How do I get into the zone? I approach my writing time and space with a feeling of anticipation and joy. I think through what I plan to write and imagine it in my mind’s eye before I put fingertips to keyboard. I make sure, as far as possible, that I’m not hot or cold, hungry or thirsty, because the only way to sink into the created world of the book is to forget myself and my body entirely. I set myself challenging targets and reward myself when I achieve them. I approach my work with a sense of humble awe, so grateful that I can spend my days doing something so strange and marvellous and beautiful as making up stories.

Monique: What do you do when you’re having doubts about your writing?

Kate: I remind myself that I must not allow my own anxieties and fears to prevent me from giving this story life – there is no room for ego in writing, only dedication and steadfast effort. I go back and read some of the amazing fan mail I have received over the years, to remember that there are many people who love what I do. I keep on doggedly working, taking the time to stop and scrutinise my work to see what I can do to make it better.

Monique: When you write, what is your biggest weakness?

Kate: I always write too much. I try and cut my early drafts by as much as a third, trying to keep the pace swift and the story compelling.

Monique: What’s the biggest myth about being a writer?

Kate: That you cannot make a living by writing. I heard that so many times as a young woman who desperately wanted to write, and it makes me proud that I’ve been able to prove them all wrong.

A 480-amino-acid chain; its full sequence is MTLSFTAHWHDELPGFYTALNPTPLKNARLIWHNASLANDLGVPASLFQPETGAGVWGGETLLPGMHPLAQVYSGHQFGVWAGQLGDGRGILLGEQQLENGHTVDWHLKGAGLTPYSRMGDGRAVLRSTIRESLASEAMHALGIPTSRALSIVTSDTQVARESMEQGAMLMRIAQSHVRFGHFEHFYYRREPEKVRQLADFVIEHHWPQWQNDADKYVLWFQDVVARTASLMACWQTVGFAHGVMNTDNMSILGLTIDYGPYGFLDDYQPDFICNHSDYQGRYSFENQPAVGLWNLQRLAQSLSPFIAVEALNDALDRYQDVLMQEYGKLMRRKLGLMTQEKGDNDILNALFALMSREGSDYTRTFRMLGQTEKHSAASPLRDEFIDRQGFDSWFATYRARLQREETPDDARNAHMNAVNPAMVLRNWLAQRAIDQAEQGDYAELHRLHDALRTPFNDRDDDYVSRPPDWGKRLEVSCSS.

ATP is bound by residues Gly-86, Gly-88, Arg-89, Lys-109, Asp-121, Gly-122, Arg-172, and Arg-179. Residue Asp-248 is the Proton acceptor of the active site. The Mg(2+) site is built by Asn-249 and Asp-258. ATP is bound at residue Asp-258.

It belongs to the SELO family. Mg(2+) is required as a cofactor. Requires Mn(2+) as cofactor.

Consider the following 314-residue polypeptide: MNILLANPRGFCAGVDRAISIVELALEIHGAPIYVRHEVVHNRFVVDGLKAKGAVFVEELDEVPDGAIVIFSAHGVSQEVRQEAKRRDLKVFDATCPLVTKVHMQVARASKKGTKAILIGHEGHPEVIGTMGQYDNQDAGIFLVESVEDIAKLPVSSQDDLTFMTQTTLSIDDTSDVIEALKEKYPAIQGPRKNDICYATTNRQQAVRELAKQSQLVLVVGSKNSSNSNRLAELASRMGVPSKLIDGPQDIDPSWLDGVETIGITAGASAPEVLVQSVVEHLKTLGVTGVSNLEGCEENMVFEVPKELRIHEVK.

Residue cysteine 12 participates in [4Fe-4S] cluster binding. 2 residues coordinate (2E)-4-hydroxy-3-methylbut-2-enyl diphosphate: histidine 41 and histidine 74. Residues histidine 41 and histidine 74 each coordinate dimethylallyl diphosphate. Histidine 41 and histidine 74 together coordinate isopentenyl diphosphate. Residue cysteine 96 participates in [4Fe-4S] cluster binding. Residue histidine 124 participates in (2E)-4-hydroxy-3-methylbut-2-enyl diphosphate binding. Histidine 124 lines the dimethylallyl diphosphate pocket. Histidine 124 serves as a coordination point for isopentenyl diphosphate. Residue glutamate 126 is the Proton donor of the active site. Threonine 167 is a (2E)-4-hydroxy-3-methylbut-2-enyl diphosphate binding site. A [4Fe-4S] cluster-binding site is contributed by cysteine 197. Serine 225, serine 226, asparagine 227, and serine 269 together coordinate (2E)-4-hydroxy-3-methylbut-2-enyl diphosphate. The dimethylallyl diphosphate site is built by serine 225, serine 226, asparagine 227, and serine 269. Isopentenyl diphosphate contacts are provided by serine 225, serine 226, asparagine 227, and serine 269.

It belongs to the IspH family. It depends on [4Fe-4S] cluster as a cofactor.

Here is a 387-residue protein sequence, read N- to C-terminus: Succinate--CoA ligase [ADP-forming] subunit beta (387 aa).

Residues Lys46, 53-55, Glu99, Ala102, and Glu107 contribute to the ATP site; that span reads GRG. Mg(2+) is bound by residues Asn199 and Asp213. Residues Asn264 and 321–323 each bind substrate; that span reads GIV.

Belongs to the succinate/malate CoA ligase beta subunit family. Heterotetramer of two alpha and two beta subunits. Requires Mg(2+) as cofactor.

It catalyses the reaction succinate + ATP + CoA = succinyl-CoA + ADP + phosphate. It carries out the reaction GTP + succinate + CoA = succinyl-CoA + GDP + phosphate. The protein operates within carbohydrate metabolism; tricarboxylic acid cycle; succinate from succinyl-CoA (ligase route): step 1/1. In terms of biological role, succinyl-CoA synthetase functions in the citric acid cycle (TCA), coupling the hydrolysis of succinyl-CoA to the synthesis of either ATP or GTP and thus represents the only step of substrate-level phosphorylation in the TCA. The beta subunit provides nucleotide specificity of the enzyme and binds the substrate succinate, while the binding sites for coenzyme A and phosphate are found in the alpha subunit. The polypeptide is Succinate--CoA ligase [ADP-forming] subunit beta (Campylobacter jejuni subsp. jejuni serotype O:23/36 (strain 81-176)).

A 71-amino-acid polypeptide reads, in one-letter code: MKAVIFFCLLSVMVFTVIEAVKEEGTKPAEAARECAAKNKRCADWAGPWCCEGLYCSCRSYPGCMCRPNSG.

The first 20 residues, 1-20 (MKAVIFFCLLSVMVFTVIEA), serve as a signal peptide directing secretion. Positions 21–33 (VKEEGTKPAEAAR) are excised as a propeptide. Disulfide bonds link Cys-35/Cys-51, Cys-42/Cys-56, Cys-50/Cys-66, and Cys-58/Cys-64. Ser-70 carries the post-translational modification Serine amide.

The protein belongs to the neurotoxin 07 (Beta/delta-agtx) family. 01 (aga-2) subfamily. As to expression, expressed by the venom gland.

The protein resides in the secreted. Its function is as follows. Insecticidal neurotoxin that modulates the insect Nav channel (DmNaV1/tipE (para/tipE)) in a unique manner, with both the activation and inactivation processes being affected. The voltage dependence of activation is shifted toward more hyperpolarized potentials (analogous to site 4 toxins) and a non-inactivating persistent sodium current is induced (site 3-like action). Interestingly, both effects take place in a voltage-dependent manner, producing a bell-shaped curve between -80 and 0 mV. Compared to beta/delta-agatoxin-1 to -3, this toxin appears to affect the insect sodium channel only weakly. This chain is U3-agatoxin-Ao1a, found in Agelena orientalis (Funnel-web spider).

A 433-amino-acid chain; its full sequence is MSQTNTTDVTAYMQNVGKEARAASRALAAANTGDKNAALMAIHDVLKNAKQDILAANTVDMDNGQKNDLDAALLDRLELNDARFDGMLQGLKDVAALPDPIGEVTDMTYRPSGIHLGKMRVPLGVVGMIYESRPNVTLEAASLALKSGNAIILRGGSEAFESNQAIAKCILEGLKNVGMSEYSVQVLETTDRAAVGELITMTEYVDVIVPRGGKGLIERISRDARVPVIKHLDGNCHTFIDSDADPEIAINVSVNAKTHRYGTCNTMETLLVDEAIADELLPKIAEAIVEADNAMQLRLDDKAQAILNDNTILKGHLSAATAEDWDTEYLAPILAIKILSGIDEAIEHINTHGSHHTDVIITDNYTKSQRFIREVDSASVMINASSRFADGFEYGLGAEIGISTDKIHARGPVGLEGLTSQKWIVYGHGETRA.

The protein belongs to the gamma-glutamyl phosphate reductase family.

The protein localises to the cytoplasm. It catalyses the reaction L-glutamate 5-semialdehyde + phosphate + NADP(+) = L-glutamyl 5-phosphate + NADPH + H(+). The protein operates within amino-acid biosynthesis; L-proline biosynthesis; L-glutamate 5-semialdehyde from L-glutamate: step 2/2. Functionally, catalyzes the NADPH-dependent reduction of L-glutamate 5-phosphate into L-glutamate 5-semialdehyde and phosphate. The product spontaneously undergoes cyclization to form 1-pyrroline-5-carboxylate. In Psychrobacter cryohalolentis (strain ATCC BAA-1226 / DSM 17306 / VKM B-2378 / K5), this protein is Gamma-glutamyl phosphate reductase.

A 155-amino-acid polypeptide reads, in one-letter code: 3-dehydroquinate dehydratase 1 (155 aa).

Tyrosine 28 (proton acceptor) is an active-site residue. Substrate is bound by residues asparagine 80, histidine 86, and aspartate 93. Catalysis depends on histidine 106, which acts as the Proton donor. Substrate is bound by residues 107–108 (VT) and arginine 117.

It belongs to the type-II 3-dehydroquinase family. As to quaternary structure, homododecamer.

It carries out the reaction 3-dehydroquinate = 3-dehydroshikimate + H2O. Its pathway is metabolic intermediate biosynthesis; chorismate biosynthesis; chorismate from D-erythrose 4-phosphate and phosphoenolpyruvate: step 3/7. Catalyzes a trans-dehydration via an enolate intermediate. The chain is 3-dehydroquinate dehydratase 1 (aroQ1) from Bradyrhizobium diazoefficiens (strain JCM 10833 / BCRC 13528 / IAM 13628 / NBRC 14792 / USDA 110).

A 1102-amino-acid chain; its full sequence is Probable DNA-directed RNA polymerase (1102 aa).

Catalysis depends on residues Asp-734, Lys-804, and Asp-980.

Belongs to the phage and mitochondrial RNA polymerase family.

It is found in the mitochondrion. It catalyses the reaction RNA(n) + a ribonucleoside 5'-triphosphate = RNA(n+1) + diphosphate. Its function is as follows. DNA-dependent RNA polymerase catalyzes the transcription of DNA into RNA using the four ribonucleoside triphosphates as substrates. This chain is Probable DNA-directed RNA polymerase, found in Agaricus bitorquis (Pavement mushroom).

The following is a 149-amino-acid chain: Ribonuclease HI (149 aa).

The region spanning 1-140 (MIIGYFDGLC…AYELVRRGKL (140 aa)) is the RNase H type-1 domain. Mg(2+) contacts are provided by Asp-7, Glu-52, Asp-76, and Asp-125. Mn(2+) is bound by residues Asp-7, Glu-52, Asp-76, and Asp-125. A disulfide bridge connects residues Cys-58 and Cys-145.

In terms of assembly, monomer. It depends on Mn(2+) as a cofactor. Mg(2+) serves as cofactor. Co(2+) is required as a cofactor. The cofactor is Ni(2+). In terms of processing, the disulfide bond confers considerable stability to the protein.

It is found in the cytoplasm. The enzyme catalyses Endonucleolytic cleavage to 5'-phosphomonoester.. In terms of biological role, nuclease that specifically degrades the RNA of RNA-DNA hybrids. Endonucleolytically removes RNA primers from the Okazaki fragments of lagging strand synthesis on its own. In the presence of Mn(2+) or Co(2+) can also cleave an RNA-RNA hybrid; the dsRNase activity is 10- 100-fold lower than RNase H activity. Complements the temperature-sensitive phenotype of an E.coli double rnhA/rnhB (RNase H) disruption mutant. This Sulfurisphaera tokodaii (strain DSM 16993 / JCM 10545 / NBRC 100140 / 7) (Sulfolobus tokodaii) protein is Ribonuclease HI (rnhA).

Monique: You wake in the middle of the night with a brilliant book-ish idea. What do you do?

Kate: Get up and write it down! This happens to me all the time. I won’t be able to sleep again till I have got the idea down.

Monique: Do you become emotionally attached to your characters?

Kate: Of course! I live inside their skin for months and months. I care for them intensely, and lie awake worrying about ehat’s happening to them and how I can save them.

Monique: What happens when the book is finished? Do you close the door or wonder what they’re getting up to?

Kate: I always have a period of grief at the end of a book. I find it hard not to think about the book obsessively, running it through my mind over and over again. I’ve had to learn to shut the door, else I’d never be able to let things go. Its one reason why I can never re-read my own work – I’d immediately want to start re-writing it!

Monique: One (or more) of your characters is not behaving, or does something unexpected. How do you handle this?

Kate: Oh I do as I’m told. I’m always very obedient to the demands of my characters.

Monique: Have you ever cried while writing an emotive scene? 

Kate: All the time!

Monique: Which book are you reading now?

Kate: I have just finished Affinity by Sarah Waters – it was utterly brilliant! I went and downloaded another of her books as soon as I had finished it, and I’m looking forward to launching into it.

I am also reading a whole pile of books on the Pre-Raphaelite circle as research for a new novel I am planning.

Thank you for answering my questions, Kate.